If You’re Concerned

If you think your child might have ASD or you think there could be a problem with the way your child plays, learns, speaks, or acts, contact your child’s doctor, and share your concerns.

If you or the doctor is still concerned, ask the doctor for a referral to a specialist who can do a more in-depth evaluation of your child. Specialists who can do a more in-depth evaluation and make a diagnosis include:

Developmental Pediatricians (doctors who have special training in child development and children with special needs)
Child Neurologists (doctors who work on the brain, spine, and nerves)
Child Psychologists or Psychiatrists (doctors who know about the human mind)

At the same time, call your state’s public early childhood system to request a free evaluation to find out if your child qualifies for intervention services. This is sometimes called a Child Find evaluation. You do not need to wait for a doctor’s referral or a medical diagnosis to make this call.

Where to call for a free evaluation from the state depends on your child’s age:

If your child is not yet 3 years old, contact your local early intervention system.
You can find the right contact information for your state by calling the Early Childhood Technical Assistance Center (ECTA) at 919-962-2001.
If your child is 3 years old or older, contact your local public school system.
Even if your child is not yet old enough for kindergarten or enrolled in a public school, call your local elementary school or board of education and ask to speak with someone who can help you have your child evaluated.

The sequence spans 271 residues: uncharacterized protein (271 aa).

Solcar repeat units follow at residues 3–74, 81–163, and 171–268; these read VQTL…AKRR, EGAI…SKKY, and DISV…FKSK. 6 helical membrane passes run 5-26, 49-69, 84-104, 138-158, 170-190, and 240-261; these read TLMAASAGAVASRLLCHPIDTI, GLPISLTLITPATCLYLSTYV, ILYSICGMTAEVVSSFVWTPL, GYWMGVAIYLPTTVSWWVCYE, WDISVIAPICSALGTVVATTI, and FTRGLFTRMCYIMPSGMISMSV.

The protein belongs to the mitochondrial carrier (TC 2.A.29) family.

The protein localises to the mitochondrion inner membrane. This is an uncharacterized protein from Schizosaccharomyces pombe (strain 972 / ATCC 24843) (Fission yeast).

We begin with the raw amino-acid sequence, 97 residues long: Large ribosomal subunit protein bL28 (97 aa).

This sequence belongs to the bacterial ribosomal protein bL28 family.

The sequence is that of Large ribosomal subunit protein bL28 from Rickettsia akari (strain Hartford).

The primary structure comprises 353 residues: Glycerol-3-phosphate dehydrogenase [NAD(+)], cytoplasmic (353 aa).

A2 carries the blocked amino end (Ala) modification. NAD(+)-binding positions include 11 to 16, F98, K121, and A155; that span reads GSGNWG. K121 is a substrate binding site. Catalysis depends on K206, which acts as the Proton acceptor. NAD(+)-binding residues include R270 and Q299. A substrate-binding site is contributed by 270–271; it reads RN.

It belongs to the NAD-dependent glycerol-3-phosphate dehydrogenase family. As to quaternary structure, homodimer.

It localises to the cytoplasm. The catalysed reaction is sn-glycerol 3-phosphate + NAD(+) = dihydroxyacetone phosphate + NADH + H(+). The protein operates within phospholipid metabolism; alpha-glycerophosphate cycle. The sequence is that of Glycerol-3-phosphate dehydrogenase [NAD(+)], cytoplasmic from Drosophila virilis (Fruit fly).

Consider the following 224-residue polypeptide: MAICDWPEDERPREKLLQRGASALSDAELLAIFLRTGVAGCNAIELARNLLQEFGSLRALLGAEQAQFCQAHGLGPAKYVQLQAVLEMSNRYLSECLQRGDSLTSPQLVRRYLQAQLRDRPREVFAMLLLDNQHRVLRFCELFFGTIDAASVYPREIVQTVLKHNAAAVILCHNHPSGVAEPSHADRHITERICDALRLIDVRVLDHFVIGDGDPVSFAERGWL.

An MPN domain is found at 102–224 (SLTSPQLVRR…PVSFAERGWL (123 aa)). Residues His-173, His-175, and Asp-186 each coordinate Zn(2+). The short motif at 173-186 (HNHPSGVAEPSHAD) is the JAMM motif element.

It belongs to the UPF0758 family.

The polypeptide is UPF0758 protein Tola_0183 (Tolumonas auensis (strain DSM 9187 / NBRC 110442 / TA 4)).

If you’re not sure who to contact, call the Early Childhood Technical Assistance Center (ECTA) at 919-962-2001.


Research shows that early intervention services can greatly improve a child’s development. In order to make sure your child reaches his or her full potential, it is very important to get help for an ASD as soon as possible.

What is Autism?

Fight 4 Autism

Signs of Autism: An individual may exhibit the following:

·        Autism is a bio-neurological developmental disability that generally appears before the age of 3

·        Autism impacts the normal development of the brain in the areas of social interaction, communication skills, and cognitive function. Individuals with autism typically have difficulties in verbal and non-verbal communication, social interactions, and leisure or play activities

·        Individuals with autism often suffer from numerous co-morbid medical conditions which may include: allergies, asthma, epilepsy, digestive disorders, persistent viral infections, feeding disorders, sensory integration dysfunction, sleeping disorders, and more

·        Autism is diagnosed four times more often in boys than girls. Its prevalence is not affected by race, region, or socio-economic status. Since autism was first diagnosed in the U.S. the incidence has climbed to an alarming one in 54 children in the U.S.

·        New Jersey has the highest rate of autism in this county. I in 32 children. 1 in 20 boys.

·        Autism itself does not affect life expectancy, however research has shown that the mortality risk among individuals with autism is twice as high as the general population, in large part due to drowning and other accidents.